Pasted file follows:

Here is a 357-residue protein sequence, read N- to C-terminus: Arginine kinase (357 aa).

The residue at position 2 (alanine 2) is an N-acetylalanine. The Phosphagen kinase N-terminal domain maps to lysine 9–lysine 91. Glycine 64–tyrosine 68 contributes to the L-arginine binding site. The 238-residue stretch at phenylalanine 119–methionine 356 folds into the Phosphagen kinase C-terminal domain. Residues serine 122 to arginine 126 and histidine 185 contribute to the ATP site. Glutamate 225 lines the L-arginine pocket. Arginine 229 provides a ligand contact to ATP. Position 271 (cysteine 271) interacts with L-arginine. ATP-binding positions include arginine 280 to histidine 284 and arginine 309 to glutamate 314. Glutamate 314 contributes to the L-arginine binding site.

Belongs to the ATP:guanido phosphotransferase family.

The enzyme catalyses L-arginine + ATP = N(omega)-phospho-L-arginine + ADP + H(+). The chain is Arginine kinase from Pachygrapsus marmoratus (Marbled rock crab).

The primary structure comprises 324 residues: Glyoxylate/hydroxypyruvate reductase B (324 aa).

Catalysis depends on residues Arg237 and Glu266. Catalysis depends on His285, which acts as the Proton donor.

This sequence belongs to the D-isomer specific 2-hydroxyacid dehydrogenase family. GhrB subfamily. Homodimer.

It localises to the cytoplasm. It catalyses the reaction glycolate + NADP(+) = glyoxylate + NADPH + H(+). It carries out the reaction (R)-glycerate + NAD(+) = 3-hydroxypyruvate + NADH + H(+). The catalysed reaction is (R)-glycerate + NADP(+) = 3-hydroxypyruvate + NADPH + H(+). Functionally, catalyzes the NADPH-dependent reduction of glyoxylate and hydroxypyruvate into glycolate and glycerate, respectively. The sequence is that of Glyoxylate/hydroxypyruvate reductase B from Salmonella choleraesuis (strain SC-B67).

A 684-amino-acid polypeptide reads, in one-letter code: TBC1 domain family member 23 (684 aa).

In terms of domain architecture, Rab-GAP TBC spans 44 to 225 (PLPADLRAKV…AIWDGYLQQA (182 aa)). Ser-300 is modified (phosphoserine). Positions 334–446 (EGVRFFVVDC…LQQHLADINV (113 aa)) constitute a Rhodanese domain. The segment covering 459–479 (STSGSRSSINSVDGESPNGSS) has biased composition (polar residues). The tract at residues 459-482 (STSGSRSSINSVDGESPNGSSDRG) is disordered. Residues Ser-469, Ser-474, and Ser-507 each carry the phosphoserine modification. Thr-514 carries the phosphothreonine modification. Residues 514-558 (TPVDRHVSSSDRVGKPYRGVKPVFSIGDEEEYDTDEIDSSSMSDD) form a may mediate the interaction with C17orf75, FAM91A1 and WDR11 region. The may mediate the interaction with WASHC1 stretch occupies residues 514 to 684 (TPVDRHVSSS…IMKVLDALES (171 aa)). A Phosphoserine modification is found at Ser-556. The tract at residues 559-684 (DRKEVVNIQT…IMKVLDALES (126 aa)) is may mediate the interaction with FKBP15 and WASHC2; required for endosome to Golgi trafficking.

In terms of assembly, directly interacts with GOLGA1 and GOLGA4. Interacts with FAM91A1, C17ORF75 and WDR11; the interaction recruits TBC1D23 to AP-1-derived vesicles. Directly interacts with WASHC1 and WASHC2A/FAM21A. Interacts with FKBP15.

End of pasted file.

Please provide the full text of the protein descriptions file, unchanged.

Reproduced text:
Here is a 357-residue protein sequence, read N- to C-terminus: Arginine kinase (357 aa).

The residue at position 2 (alanine 2) is an N-acetylalanine. The Phosphagen kinase N-terminal domain maps to lysine 9–lysine 91. Glycine 64–tyrosine 68 contributes to the L-arginine binding site. The 238-residue stretch at phenylalanine 119–methionine 356 folds into the Phosphagen kinase C-terminal domain. Residues serine 122 to arginine 126 and histidine 185 contribute to the ATP site. Glutamate 225 lines the L-arginine pocket. Arginine 229 provides a ligand contact to ATP. Position 271 (cysteine 271) interacts with L-arginine. ATP-binding positions include arginine 280 to histidine 284 and arginine 309 to glutamate 314. Glutamate 314 contributes to the L-arginine binding site.

Belongs to the ATP:guanido phosphotransferase family.

The enzyme catalyses L-arginine + ATP = N(omega)-phospho-L-arginine + ADP + H(+). The chain is Arginine kinase from Pachygrapsus marmoratus (Marbled rock crab).

The primary structure comprises 324 residues: Glyoxylate/hydroxypyruvate reductase B (324 aa).

Catalysis depends on residues Arg237 and Glu266. Catalysis depends on His285, which acts as the Proton donor.

This sequence belongs to the D-isomer specific 2-hydroxyacid dehydrogenase family. GhrB subfamily. Homodimer.

It localises to the cytoplasm. It catalyses the reaction glycolate + NADP(+) = glyoxylate + NADPH + H(+). It carries out the reaction (R)-glycerate + NAD(+) = 3-hydroxypyruvate + NADH + H(+). The catalysed reaction is (R)-glycerate + NADP(+) = 3-hydroxypyruvate + NADPH + H(+). Functionally, catalyzes the NADPH-dependent reduction of glyoxylate and hydroxypyruvate into glycolate and glycerate, respectively. The sequence is that of Glyoxylate/hydroxypyruvate reductase B from Salmonella choleraesuis (strain SC-B67).

A 684-amino-acid polypeptide reads, in one-letter code: TBC1 domain family member 23 (684 aa).

In terms of domain architecture, Rab-GAP TBC spans 44 to 225 (PLPADLRAKV…AIWDGYLQQA (182 aa)). Ser-300 is modified (phosphoserine). Positions 334–446 (EGVRFFVVDC…LQQHLADINV (113 aa)) constitute a Rhodanese domain. The segment covering 459–479 (STSGSRSSINSVDGESPNGSS) has biased composition (polar residues). The tract at residues 459-482 (STSGSRSSINSVDGESPNGSSDRG) is disordered. Residues Ser-469, Ser-474, and Ser-507 each carry the phosphoserine modification. Thr-514 carries the phosphothreonine modification. Residues 514-558 (TPVDRHVSSSDRVGKPYRGVKPVFSIGDEEEYDTDEIDSSSMSDD) form a may mediate the interaction with C17orf75, FAM91A1 and WDR11 region. The may mediate the interaction with WASHC1 stretch occupies residues 514 to 684 (TPVDRHVSSS…IMKVLDALES (171 aa)). A Phosphoserine modification is found at Ser-556. The tract at residues 559-684 (DRKEVVNIQT…IMKVLDALES (126 aa)) is may mediate the interaction with FKBP15 and WASHC2; required for endosome to Golgi trafficking.

In terms of assembly, directly interacts with GOLGA1 and GOLGA4. Interacts with FAM91A1, C17ORF75 and WDR11; the interaction recruits TBC1D23 to AP-1-derived vesicles. Directly interacts with WASHC1 and WASHC2A/FAM21A. Interacts with FKBP15.